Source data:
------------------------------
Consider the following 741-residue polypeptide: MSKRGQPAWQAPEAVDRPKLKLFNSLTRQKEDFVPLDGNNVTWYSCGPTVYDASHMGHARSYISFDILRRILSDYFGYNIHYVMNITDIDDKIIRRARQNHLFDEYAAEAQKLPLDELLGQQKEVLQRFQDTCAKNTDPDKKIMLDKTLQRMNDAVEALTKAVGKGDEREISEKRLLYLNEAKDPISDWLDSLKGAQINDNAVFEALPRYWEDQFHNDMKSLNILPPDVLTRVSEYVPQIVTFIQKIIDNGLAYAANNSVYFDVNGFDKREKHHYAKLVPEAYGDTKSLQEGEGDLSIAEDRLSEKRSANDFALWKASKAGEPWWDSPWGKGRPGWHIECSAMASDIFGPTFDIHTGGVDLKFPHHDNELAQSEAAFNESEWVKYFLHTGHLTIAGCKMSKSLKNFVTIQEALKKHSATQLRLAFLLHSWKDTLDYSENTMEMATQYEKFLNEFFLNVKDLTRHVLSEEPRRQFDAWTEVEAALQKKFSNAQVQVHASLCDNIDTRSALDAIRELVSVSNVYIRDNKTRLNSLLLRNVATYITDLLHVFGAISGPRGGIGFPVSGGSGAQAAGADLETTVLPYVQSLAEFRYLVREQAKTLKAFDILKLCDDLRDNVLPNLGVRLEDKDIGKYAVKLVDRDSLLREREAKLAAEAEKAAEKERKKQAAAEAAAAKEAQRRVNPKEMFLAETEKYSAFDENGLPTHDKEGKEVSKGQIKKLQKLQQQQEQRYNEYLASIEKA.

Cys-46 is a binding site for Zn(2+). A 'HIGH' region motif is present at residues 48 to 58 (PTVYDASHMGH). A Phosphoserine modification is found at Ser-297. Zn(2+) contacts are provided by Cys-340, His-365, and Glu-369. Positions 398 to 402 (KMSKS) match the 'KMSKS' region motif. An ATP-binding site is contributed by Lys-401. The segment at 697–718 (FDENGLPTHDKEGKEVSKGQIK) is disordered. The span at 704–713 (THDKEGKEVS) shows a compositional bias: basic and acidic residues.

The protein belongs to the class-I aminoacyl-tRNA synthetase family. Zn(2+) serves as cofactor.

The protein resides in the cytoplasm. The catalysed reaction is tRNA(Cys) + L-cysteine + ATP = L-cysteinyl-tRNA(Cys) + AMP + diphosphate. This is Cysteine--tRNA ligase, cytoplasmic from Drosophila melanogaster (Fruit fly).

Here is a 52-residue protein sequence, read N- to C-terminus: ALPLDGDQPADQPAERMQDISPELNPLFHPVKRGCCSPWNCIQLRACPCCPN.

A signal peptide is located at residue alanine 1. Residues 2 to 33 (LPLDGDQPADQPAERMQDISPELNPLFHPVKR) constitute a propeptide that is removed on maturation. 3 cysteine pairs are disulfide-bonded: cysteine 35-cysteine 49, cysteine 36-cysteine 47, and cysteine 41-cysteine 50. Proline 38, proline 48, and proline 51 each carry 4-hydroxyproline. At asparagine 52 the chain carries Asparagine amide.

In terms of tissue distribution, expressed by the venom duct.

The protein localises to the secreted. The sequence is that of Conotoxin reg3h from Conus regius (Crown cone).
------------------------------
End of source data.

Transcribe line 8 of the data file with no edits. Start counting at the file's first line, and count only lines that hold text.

The protein localises to the secreted. The sequence is that of Conotoxin reg3h from Conus regius (Crown cone).